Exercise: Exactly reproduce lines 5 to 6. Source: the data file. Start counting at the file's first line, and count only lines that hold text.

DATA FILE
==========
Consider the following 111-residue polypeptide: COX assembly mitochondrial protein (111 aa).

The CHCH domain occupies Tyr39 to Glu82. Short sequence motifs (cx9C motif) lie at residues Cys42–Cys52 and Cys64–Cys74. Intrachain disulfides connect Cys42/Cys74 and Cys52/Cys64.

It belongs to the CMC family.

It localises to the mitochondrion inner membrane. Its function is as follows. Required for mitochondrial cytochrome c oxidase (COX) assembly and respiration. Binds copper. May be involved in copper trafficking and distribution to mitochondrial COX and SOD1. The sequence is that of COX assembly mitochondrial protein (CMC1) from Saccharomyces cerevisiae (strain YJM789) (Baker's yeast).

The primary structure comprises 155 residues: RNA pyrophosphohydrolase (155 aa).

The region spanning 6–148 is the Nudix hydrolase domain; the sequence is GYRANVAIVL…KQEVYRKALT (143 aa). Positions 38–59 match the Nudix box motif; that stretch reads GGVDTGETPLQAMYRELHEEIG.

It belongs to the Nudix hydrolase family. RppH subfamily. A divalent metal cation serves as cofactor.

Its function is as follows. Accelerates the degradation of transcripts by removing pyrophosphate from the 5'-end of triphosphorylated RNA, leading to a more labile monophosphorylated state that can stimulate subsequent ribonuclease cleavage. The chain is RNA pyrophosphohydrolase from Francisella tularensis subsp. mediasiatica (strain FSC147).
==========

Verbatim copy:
The primary structure comprises 155 residues: RNA pyrophosphohydrolase (155 aa).

The region spanning 6–148 is the Nudix hydrolase domain; the sequence is GYRANVAIVL…KQEVYRKALT (143 aa). Positions 38–59 match the Nudix box motif; that stretch reads GGVDTGETPLQAMYRELHEEIG.